1.26.2017 Why Trump Administration Could Benefit Private Student Lending

President Trump has already taken a number of actions during his first two weeks in office that will impact different sectors of the U.S. economy. One area where he hasn’t taken action yet is the $1.4 trillion student loan market — but anticipation of such action in the near future is causing excitement among private student lenders.

Since the election, shares of Sallie Mae, the largest private student lender, have soared by more than 50 percent. In a recent Wall Street Journal article, Sallie Mae’s CEO put it this way: “Political risk has now been removed. We can now deal with the facts as opposed to a nightmare.”

Sitting on the Sidelines

Under the Obama administration, the federal government took on origination of all federally backed student loans, pushing private lenders to the sidelines. The goal was to lower lending costs for the government, which would then allocate the savings to student grants and offsets to Obamacare costs.

Of course, the increased regulatory scrutiny on private lenders that arose with the formation of the Consumer Financial Protection Bureau (CFPB) also played a big role in the exodus of private lenders from the student loan market. Bank of America, Citigroup, J.P. Morgan Chase and U.S. Bank have all left the market since 2009.

In fact, the federal government’s share of outstanding student loan debt has increased since 2008 from about 88 percent to nearly 93 percent. Private student loans now account for less than 8 percent of outstanding student loan balances.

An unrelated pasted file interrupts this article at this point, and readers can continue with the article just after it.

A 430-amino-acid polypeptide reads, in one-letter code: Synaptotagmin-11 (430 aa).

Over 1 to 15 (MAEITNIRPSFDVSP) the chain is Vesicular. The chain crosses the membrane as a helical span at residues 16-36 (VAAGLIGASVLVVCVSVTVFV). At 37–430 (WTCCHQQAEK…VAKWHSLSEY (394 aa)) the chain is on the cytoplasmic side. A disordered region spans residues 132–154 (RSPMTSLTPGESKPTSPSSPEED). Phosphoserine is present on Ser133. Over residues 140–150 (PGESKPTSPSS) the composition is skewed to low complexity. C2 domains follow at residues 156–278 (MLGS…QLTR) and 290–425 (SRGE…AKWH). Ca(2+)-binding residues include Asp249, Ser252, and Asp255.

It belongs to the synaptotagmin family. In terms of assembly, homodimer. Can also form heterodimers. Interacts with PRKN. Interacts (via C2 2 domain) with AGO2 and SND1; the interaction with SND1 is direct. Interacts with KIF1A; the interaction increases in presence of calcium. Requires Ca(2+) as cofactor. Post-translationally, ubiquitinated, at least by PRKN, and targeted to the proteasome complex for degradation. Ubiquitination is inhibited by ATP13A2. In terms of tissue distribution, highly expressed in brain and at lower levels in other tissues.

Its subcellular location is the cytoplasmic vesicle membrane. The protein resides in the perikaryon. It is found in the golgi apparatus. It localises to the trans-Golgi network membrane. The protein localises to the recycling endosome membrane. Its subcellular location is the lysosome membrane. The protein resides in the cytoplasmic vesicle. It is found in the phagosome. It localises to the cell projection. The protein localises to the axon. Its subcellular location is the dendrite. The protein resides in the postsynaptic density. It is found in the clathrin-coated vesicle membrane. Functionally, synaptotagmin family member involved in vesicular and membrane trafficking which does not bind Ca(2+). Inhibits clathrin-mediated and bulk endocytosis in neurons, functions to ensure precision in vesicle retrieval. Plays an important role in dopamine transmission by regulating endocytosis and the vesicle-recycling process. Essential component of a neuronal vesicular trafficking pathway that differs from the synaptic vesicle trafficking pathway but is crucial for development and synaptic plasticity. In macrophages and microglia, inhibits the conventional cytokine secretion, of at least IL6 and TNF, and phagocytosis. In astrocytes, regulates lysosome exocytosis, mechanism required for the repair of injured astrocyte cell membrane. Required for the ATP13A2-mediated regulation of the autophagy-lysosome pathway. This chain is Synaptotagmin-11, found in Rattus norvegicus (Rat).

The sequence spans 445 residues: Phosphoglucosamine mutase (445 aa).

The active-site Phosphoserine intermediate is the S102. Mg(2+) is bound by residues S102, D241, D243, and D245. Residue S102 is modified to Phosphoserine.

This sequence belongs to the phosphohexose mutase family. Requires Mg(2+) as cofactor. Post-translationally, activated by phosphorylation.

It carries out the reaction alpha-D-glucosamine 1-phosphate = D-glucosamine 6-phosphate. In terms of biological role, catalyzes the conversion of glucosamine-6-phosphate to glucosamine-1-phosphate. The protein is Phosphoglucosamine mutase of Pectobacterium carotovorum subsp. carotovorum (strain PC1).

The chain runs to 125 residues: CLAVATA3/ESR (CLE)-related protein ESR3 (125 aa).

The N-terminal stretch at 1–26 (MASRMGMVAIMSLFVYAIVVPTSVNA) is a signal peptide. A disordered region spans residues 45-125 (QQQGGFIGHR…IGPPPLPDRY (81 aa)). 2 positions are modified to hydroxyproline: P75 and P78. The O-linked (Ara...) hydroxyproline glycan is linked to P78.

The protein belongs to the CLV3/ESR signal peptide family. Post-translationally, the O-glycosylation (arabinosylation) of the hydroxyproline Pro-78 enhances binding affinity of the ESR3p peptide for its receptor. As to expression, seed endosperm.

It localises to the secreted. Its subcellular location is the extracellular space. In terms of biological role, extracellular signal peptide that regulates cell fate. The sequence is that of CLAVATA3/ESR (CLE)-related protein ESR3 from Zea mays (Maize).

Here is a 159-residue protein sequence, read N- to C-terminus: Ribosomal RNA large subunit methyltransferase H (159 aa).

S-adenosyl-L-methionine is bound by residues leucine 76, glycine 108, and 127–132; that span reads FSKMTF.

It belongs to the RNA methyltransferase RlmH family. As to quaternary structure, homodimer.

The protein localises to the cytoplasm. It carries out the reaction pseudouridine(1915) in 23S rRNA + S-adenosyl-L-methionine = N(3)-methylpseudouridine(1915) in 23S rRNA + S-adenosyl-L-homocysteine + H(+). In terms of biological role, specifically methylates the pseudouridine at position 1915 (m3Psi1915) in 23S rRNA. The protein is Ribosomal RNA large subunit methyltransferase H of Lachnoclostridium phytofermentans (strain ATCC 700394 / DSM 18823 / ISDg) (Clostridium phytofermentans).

A drawback of the federal government dominating the student loan market is that taxpayers are ultimately liable for defaults. Making matters worse, the government made most of these loans without even checking borrowers’ credit scores.

Return of Private Lenders

One plank of the Republican Party platform was a return of private lenders “in order to bring down college costs and give students access to a multitude of financing options,” the platform stated. “The federal government should not be in the business of originating student loans,” according to the platform.

Less government regulation in student lending could lead to several possible outcomes, including more private student loans from the likes of Sallie Mae, Wells Fargo and Discover Financial Services, the three largest private student lenders. It could also entice more private lenders into the market. Or, it could lead to the federal government selling loans to private lenders or encouraging the emergence of a bond market for student loans.

Before the election, there was “a zero percent chance” of this happening, the CEO of a private student loan lender was quoted as saying in The Wall Street Journal article. “But now something like this has a possibility,” he said.

According to the CEO of Sallie Mae, if 20 percent of the federal student loan market (including certain loans to grad students and undergrad students’ parents) moved to the private market, private lenders would see a huge increase in student loan volume.

Benefitting from a Trump Administration

It remains to be seen, of course, exactly what the Trump administration will do in terms of relaxing regulations on private student lenders. And even if regulations are pared way back, the banks that bailed on private student lending might not rush back in right away.

Some like J.P. Morgan have already moved on from this market in search of other loan products than can help them attract younger customers. But one thing seems certain: You can add private student lending to the list of industries that will likely benefit from a Trump administration.

We’re interested in hearing from you. What do you think about the possible rejuvenation of the private student loan industry? Send me an email at steven@lendtrade.com.